Up@dawn 2.0

Thursday, April 23, 2015

Quiz April 23

1. Reading whose autobiography led young Bertrand Russell to reject God? OR, What did he see as the logical problem with the First Cause Argument? LH 185
I for a long time accepted the argument of the First Cause, until one day at the age of eighteen I read _____'s Autobiography, and I there found this sentence: "My father taught me that the question 'Who made me?' cannot be answered, since it immediately suggests the further question `Who made god?'" That very simple sentence showed me, as I still think, the fallacy in the argument of the First Cause. If everything must have a cause, then God must have a cause. If there can be anything without a cause, it may just as well be the world as God, so that there cannot be any validity in that argument. It is exactly of the same nature as the Hindu's view, that the world rested upon an elephant and the elephant rested upon a tortoise; and when they said, "How about the tortoise?" the Indian said, "Suppose we change the subject." The argument is really no better than that. Why I Am Not a Christian

2. The idea of a barber who shaves all who don't shave themselves is a logical ______, a seeming contradiction that is both true and false. Another example of the same thing would be a statement like "This sentence is ___." LH 186

3. A.J. Ayer's ______ Principle, stated in his 1936 book Language, Truth and Logic, was part of the movement known as _____ ______. LH 190

4. Jean-Paul Sartre's philosophy of freedom and personal responsibility, which denied that humans possess a common essence, was called ________. LH 200

What did Sartre mean by "freedom"? Inquiring minds want to know how any of us can be really free, when we still have payments to make on the fridge. Well, that's the crux of Sartre's "Roads to Freedom." Isn't it, Mrs. P? -"We'll ask him."

"What was Jean-Paul like?"
-"He didn't join in the fun much. Just sat there thinking..."

5. When Simone de Beauvoir said women are not born that way, she meant that they tend to accept what? LH 200

  • “Man is defined as a human being and a woman as a female — whenever she behaves as a human being she is said to imitate the male.”
  • “Fathers never have exactly the daughters they want because they invent a notion a them that the daughters have to conform to.”
  • “Why one man rather than another? It was odd. You find yourself involved with a fellow for life just because he was the one that you met when you were nineteen.”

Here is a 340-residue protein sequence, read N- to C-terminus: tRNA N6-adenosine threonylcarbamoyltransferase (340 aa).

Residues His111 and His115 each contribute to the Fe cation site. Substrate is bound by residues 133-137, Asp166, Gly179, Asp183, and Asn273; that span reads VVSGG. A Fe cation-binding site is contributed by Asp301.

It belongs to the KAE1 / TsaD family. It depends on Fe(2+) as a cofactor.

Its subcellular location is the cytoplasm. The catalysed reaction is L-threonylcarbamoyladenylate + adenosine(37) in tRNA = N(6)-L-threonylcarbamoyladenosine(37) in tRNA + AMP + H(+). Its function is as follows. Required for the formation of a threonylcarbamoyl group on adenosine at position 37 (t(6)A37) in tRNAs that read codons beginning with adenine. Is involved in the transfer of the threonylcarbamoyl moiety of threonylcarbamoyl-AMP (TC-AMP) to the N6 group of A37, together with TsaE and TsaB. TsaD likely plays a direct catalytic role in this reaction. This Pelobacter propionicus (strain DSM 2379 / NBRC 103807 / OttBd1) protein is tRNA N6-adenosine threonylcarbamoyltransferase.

• “Self-consciousness is not knowledge but a story one tells about oneself.”

6. Which Greek myth did Albert Camus use to illustrate human absurdity, as he saw it? LH 200

  • “You will never be happy if you continue to search for what happiness consists of. You will never live if you are looking for the meaning of life.”
  • “There are causes worth dying for, but none worth killing for.”
  • “I do not believe in God and I am not an atheist.”
  • “Always go too far, because that’s where you’ll find the truth.”
  • “Real generosity toward the future lies in giving all to the present.”
Albert Camus gave us the Existential version of Sisyphus, and the “fundamental question of philosophy”:
“There is but one truly serious philosophical problem and that is suicide. Judging whether life is or is not worth living amounts to answering the fundamental question of philosophy. All the rest — whether or not the world has three dimensions, whether the mind has nine or twelve categories — comes afterwards. These are games; one must first answer.”

BONUS: Which young mathematical prodigy created the Redundancy Theory of Truth, according to which a theory is unnecessary? PB 216 

BONUS+: Who had a Near Death Experience his youthful philosophy would have declared "nonsense"?

BONUS++: Name the faux English matrons who crossed the channel to ask Sartre about his views on freedom?


1. Have you ever read a book that changed your mind about something important to you? What would you say to Bertrand Russell and J.S. Mill about the First Cause Argument?

2. Are linguistic paradoxes a philosophical problem, or just an amusing quirk of language?

3. Can you give an example of an unverifiable statement that you consider meaningful?

4. What's your "essence" or specific human nature? Did you construct it, or were you born into it? Can your essence change?

5. What does it mean to say that women are made, not born? Do you have particular ideas about what it means to be a man or a woman? Where did those ideas come from? Are there any professions or occupations you think no women or men should enter?

6. Are there any Sisyphean aspects to your daily life? Do they make you unhappy? Do you imagine you'll someday escape them? How?

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